How a gene tells plant to reject its own pollen

November 24, 1999

ITHACA, N.Y. -- Over a century ago, scientists discovered that some plants don't permit fertilization by their own pollen. And for the past quarter-century, scientists have known that cellular communication exists between the female stigma and the male gamete, or pollen, it receives. But no one knew how the stigma could tell the difference between the plant's own pollen and that from other plants.

Now, Cornell University researchers have unlocked this basic, long-standing botanical mystery in a report in the Nov. 26 edition of the journal Science. They have discovered that the answer lies in a gene that tells the stigma-based receptors which pollen to accept or reject.

Plants have several ways to reproduce. Some self-pollinate, others cross-pollinate. In the case of kale, which is a member of the crucifer family, the plant's stigma, the receptive surface at the tip of a plant's carpel, accepts only pollen from a genetically unrelated kale plant. Because kale will not fertilize itself, it is called "self-incompatible."

The fate of pollen in self-incompatible plants can be thought of as the opposite of the fate of organ transplants in animals. A transplanted organ will be rejected if its genetic makeup is different from that of the host but is more likely to be accepted if the genetic makeup is similar. In the case of self-incompatible plants, genetic relatedness between pollen and stigma results in rejection of pollen, and genetic unrelatedness results in acceptance.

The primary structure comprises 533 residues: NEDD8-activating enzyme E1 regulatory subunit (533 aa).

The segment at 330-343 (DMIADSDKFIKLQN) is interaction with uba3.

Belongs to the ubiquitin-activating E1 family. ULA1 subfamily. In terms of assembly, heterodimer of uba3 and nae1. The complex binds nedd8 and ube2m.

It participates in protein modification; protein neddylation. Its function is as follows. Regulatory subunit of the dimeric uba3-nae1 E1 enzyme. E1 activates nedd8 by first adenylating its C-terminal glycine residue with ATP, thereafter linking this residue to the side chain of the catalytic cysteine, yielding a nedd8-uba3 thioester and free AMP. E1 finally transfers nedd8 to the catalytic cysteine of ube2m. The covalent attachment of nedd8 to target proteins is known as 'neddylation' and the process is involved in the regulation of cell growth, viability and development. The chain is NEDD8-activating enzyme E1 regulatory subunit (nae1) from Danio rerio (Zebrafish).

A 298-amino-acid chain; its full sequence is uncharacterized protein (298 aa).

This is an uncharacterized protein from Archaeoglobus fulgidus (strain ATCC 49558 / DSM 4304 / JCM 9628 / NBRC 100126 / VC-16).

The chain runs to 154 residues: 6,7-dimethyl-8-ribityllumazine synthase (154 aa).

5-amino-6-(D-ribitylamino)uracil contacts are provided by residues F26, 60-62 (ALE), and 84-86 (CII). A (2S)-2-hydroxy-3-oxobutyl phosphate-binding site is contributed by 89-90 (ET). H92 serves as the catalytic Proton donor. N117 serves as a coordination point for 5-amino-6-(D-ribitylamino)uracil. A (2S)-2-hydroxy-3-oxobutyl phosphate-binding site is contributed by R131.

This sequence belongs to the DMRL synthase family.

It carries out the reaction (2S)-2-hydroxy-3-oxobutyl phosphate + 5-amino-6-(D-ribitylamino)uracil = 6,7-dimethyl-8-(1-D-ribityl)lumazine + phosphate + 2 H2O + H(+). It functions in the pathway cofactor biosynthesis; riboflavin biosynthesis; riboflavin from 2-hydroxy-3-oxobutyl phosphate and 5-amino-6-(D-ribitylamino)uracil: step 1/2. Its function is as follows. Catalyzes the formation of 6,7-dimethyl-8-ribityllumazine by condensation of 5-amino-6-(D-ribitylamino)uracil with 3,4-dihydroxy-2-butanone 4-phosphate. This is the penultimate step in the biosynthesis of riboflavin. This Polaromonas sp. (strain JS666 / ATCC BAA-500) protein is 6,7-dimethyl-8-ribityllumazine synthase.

The Cornell scientists, led by June and Mikhail Nasrallah, Cornell professors of plant biology, set out to learn what makes a plant self-incompatible. Almost a decade ago, the Nasrallah group identified a receptor on the surface of the stigma that allows it to distinguish between self and non-self pollen, but the label on pollen that identified it remained elusive.

In their latest research, the Nasrallahs, working with Christel Schopfer, Cornell post-doctoral researcher in plant science, found a gene located at the so-called S locus, the genomic region that is known to control the recognition phenomenon. They called the gene "S locus cysteine-rich protein," or SCR for short. It is the long-sought-after male determinant of the crucifer plant's reproduction process. The gene holds the key to why the stigma will reject or accept certain pollen. It is expressed in the plant's anther -- the upper part of the plant's stamen -- which produces and biologically codes the pollen.

This mechanism against self-pollination is found in kale plants and other members of the crucifer family. In this particular plant family, the pollen has to be of a different mating type than the receptive stigma. If the pollen and stigma have matching mating types, as is the case in self-pollination, then the stigma prevents the pollen from fertilizing egg cells. This mating, or self-incompatibility, type is determined by that single address on the plant's genome, the S locus.

"Flowering plants have developed various mechanisms to avoid the fertilization of their ovules by their own pollen, favoring pollen grains from another plant of the same species," says Schopfer. Such cross-pollination offers the advantage of mixing genetic material, creating new and possibly advantageous gene combinations, the researchers say.

"It is a natural mechanism for producing hybrid plants -- for this family of plants, as well as other species -- on a commercial scale," says Mikhail Nasrallah.